New device may fix leaky heart valve

December 28, 2010

Hansen Watkins had always been active but he became listless. Cardiologists found Watkins had a leaky valve.

Blood was seeping back into his lungs, drowning him.

Since he had a history of heart problems, Hanson was considered too weak for surgery.

He had an experimental mitral valve clip attached to his faulty valve.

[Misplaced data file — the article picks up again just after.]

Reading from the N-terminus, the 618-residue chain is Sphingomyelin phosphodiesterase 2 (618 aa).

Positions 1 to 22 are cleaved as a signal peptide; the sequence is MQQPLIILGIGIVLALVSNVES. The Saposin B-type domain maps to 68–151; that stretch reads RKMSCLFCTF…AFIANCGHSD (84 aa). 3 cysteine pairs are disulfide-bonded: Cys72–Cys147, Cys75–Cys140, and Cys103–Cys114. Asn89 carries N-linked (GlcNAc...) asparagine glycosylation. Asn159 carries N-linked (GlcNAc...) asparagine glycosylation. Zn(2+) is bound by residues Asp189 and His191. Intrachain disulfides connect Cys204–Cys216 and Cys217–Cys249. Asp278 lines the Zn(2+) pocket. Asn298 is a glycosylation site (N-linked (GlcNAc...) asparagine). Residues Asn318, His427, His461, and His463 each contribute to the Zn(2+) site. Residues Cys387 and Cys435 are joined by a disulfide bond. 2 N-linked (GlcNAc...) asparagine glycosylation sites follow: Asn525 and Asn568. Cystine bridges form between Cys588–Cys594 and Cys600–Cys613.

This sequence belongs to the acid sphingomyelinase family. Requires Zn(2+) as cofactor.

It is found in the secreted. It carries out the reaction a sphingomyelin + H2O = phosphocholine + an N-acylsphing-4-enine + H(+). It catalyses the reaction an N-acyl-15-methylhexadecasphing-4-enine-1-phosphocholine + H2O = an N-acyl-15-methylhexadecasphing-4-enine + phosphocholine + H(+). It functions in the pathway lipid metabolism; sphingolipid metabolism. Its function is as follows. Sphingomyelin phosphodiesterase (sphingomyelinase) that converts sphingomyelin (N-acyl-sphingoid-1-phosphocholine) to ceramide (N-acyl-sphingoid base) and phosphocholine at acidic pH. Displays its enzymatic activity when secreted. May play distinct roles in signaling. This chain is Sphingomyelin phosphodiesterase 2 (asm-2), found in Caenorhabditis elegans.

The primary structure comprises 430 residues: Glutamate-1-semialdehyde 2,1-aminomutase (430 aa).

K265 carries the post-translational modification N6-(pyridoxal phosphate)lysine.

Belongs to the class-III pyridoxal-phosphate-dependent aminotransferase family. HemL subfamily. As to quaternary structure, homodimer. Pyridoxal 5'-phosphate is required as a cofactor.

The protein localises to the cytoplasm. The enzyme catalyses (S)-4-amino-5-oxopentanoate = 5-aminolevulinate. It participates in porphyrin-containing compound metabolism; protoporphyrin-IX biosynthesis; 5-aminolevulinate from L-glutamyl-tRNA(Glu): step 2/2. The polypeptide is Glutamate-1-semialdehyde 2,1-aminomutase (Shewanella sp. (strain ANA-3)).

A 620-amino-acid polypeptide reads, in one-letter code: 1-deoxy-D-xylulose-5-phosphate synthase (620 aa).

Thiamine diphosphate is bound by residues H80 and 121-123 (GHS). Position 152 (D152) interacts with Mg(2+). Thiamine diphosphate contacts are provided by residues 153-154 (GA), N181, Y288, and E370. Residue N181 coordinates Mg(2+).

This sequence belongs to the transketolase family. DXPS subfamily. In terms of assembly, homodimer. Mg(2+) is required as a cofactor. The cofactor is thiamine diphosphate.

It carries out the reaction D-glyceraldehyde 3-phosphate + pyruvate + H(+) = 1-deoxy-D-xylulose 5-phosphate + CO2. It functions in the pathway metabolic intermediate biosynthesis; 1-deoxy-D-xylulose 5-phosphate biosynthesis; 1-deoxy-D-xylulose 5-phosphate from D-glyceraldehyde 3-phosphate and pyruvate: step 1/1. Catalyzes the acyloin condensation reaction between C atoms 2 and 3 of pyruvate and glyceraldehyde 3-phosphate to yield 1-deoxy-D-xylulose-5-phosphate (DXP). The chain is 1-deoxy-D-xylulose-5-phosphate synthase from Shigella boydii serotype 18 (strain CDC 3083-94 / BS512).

"This is an early attempt to repair structural disease, things wrong with the valves and the muscles, with catheters, without resorting to open heart," said Dr. Ken Kent, Washington Hospital Center.

The tiny device is delivered through an artery in the leg up to the heart and placed on the leaky valve to close it.

The surgery takes about two hours.

A recent study in the Journal of the American College of Cardiology found patients have not had any major side effects from the device.

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